2.8.3 Seed StorageIt is made in warehouses with diffuse light, with good ventilation, low temperatures (4 to 5centigrade degrees) and high relative humidity (85 to 90 percent).Basically, it consists on storing potato seed in platforms or bookcases or boxes, in such a waythat the tuber doesn't receive direct light but in indirect or diffuse way. It must allowappropriate greening and good ventilation.The main effects that produce diffuse light in tubers are the following:GreeningThe skin and pulp of the tubers form a green coloration, being of production of chlorophylland solanin, those that are of bitter flavour and they can end up being toxic. This is achievedwith storage process to diffuse light.

    Break of apical dormancy

  • 8/10/2019 Perdidas Fao


    POTATO: Post-harvest Operations Page 38

    The vast majority of potato varieties have a positive response to break apical dormancy. Thisconsists in that young buds from apex begin to grow while growth of old buds is suspended.In consequence, a tuber stored on diffuse light system will have higher bud number that tuberstored under darkness conditions.Production of small, strong and vigorous sprouts

    For darkness storage system is necessary a break of sprout apical before sowing. However, indiffuse light system, it is not necessary to carry out the disbuding before sowingIt favours the appearance of radicle primordia.The basic knowledge of these factors will allow an appropriate storage handling.Consequently, it can have a vigorous seed for effect of diffuse light.

    2.8.4 Storage Methods

    There is not a storage method that is the most effective for potato handling. Method selectiondepends on technical, social, economic and financial factors.In general, the simple or rustic warehouses are cheaper and in many cases can tolerate ahigher losses level that in more expensive storage systems.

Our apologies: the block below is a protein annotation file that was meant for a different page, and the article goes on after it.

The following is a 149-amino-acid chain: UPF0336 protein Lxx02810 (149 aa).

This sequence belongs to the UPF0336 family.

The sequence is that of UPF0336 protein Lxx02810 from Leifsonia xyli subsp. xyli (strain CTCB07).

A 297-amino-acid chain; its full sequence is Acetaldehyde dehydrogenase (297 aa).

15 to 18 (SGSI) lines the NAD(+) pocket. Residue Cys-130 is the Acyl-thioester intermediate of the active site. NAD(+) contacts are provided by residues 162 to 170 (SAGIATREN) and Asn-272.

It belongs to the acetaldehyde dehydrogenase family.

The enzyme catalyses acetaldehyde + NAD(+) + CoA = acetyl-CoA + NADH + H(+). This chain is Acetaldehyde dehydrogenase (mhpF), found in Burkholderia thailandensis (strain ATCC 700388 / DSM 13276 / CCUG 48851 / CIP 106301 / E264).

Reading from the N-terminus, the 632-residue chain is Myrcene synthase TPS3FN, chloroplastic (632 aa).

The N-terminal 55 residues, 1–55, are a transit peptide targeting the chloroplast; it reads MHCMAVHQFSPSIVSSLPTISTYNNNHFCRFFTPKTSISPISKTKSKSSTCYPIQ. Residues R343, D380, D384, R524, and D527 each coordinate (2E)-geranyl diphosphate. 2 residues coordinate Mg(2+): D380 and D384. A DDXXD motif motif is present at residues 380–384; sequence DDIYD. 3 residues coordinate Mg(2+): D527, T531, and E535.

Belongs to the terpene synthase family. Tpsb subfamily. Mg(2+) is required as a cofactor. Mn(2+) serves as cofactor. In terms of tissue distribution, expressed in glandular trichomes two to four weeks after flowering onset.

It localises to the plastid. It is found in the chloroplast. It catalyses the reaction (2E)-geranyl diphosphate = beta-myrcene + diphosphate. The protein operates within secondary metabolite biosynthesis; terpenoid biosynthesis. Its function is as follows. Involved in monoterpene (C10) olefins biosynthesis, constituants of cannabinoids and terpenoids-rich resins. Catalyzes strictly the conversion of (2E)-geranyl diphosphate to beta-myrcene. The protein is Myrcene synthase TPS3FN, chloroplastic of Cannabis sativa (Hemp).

For selection of storage method should be considered in addition technical and economicaspects, their acceptance by consumer and producer.A classification of storage methods based on their physical location is considered: In fieldground, by means of harvest delaying.In simple piles or heaps covered with straw and ground.In specially built or multiple purpose warehouses. Harvest Delaying

    Harvest delaying or storage into ground, consist on leaving potato into ground after foliagehas been eliminated by a natural process, or are induced by cutting or by using herbicides. Itis the simplest method and can be used for 3 months, depending on variety, climate, ground,illnesses and plagues.They can only be considered varieties that have a period of rest of at least three months.The climate should be cold, with a temperature that fluctuates between 0 and 15C.The ground should be loamy or sandy. It should not remain humid for several hours, becauseit could propitiate tuber rottenness.The main advantages of the storage into ground are: